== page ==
I don’t often stumble across information about Kenya’s nanotechnology efforts (my last was in a Sept. 1, 2011 posting) but I’m going include my latest find here even though I can’t track down the original source for the information. From an April 29, 2015 news item on SpyGhana (original source: Xinhua News Agency, official press agency of the People’s Republic of China),
The Kenyan government will soon adopt a comprehensive policy to promote use of nanotechnology in diverse fields like medicine, agriculture, manufacturing and environment.
“Nanotechnology as a science promises more for less. The competitive edge for Kenya as a developing nation lies in robust investments in this technology,” Njeri Wamae, chairman of National Commission for Science, Technology and Innovation (NACOSTI), said in Nairobi.
Nanotechnology is relatively new in Kenya though the government has prioritized its development through research, training and setting up of supportive infrastructure.
Wamae noted that enactment of a nanotechnology policy will position Kenya as a hub for emerging technologies that would revolutionalize key sectors of the economy.
Policy briefs from Kenya’s scientific research body indicates that globally, nanotechnology was incorporated into manufacturing goods worth over 30 billion U.S. dollars in 2005.
The briefs added that nanotechnology related business was worth 2.6 trillion dollars by 2015. Kenya has borrowed best practices from industrialized countries and emerging economies to develop nanotechnology.
Professor Erastus Gatebe, an official at Kenya Industrial Research and Development Institute (KIRDI), noted that China and India offers vital lessons on harnessing nanotechnology to propel industrial growth.
This draft policy seems to be the outcome of a number of initiatives including Nanotechnologies for Development in India, Kenya and the Netherlands: Towards a Framework for Democratic Governance of Risks in Developing Countries, WOTRO (2010 – 2014) from the African Technology Policy Studies (ATPS) Network,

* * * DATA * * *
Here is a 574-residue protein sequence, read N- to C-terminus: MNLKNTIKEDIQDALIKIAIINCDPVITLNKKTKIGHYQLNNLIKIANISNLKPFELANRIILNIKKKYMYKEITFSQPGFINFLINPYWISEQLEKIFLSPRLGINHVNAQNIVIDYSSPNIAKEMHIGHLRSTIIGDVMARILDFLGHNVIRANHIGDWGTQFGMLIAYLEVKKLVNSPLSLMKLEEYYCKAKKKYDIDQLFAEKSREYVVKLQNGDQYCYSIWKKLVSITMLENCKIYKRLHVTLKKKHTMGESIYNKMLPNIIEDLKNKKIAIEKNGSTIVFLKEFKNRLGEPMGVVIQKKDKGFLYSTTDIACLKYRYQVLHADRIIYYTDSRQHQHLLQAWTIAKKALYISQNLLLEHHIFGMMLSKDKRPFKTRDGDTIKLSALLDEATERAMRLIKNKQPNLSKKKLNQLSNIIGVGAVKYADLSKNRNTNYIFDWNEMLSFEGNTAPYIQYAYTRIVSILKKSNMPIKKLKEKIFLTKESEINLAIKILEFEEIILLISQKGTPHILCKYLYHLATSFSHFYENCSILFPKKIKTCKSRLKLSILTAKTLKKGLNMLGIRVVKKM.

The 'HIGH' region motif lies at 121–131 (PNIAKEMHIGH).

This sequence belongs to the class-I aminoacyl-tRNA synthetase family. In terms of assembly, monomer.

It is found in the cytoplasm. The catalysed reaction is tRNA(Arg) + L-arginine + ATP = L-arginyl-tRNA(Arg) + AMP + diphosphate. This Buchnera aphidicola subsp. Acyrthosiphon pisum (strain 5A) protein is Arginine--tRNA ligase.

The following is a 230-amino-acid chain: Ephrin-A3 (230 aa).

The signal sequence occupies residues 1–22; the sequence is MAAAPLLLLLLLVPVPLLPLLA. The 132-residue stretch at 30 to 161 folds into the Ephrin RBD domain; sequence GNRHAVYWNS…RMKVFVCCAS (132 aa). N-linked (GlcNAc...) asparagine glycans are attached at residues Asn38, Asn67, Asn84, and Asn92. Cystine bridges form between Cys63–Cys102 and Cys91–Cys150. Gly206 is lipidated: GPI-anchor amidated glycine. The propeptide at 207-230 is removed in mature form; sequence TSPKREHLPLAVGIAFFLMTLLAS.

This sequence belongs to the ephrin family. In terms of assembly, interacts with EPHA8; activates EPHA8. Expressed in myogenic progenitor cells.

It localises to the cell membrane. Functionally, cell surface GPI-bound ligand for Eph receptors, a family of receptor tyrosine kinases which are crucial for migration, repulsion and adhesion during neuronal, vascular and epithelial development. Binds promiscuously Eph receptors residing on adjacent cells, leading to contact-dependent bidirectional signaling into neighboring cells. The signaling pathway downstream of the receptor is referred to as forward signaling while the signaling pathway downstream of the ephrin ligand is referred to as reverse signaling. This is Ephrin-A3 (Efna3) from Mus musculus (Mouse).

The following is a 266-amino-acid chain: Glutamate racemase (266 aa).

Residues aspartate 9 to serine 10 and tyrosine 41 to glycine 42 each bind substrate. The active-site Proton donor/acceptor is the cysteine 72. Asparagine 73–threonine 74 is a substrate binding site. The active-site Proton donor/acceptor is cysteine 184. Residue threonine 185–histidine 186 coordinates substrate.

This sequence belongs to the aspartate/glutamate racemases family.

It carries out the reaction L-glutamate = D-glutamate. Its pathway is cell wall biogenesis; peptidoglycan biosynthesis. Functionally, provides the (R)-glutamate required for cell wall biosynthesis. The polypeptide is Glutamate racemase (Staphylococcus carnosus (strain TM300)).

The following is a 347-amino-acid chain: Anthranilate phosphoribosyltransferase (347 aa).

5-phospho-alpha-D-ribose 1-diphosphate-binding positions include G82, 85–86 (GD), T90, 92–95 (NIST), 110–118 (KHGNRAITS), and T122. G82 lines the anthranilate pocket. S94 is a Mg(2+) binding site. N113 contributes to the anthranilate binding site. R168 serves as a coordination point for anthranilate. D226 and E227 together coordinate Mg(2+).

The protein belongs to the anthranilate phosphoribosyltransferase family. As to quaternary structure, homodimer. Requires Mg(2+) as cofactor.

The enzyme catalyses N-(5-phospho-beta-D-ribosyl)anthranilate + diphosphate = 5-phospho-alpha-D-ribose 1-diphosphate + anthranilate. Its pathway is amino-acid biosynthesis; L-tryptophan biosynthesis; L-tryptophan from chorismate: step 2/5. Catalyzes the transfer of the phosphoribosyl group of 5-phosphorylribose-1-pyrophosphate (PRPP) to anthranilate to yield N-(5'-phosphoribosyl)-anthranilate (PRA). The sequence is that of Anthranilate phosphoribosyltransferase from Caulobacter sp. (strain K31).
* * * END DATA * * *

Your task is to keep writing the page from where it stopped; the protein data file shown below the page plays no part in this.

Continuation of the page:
The ATPS has secured funding for a new Integrated Program (IP) on “Nanotechnologies for Development in India, Kenya and the Netherlands: Towards a Framework for Democratic Governance of Risks in Developing Countries, January 2010 – 2014, in liaison with partners in Europe and India. This IP which is led by Prof. Wiebe Bijker of the University of Maastricht, the Netherlands addresses the inevitable risks and benefits associated with emerging technologies, such as nanotechnology through a triangulation of PhD and Post-Doctoral positions drawn from Africa (2), India (1) and the Netherlands (2) based at the University of Maastricht but address core areas of the nanotechnology governance in Africa, India and the Netherlands. The program will be coordinated by Prof. Wiebe Bijker, the University of Maastricht, in the Netherlands; with the University of Hyderabad, India; the ATPS and the University of Nairobi, Kenya as partners.
Nanotechnology events and discussions played in important role in Kenya’s 2013 National Science, Technology and Innovation (ST&I) Week by Daphne Molewa (on the South African Agency for Science and Technology Advancement [SAASTA] website),
The National Science, Technology and Innovation (ST&I) Week, organised by the Ministry of Higher Education, Science and Technology, is a major event on the annual calendar of the Kenyan Government.
The theme for 2013, “Science, Technology and Innovation for the realisation of Kenya’s Vision 2030 and beyond” is aligned with the national vision to transform Kenya into a newly industrialised, middle-income country providing a high-quality life to all its citizens in a safe and secure environment by the year 2030. pemphasis mine]
Nanotechnology, the science of the future
SAASTA representatives Mthuthuzeli Zamxaka and Sizwe Khoza were invited to participate in this year’s festival in Nairobi [Kenya] on behalf of the Nanotechnology Public Engagement Programme (NPEP).
Zamxaka delivered a stirring presentation titled Nanotechnology Public Engagement: The Case of South Africa. He introduced the topic of nanotechnology, focusing on engagement, outreach and awareness. …
Zamxaka touched on a number of nanotechnologies that are currently being applied, such as the research conducted by the Johns Hopkins University in Maryland on biodegradable nano-sized particles that can easily slip through the body’s sticky and viscous mucus secretions to deliver a sustained-release medication cargo. It is believed that these nanoparticles, which degrade over time into harmless components, could one day carry life-saving drugs to patients suffering from dozens of health conditions, including diseases of the eye, lung, gut or female reproductive tract.
For anyone interested , look here for Kenya’s Vision 2030. Harkening back to the first news item and the mention of NACOSTI, Kenya’s National Commission for Science, Technology and Innovation, it can be found here.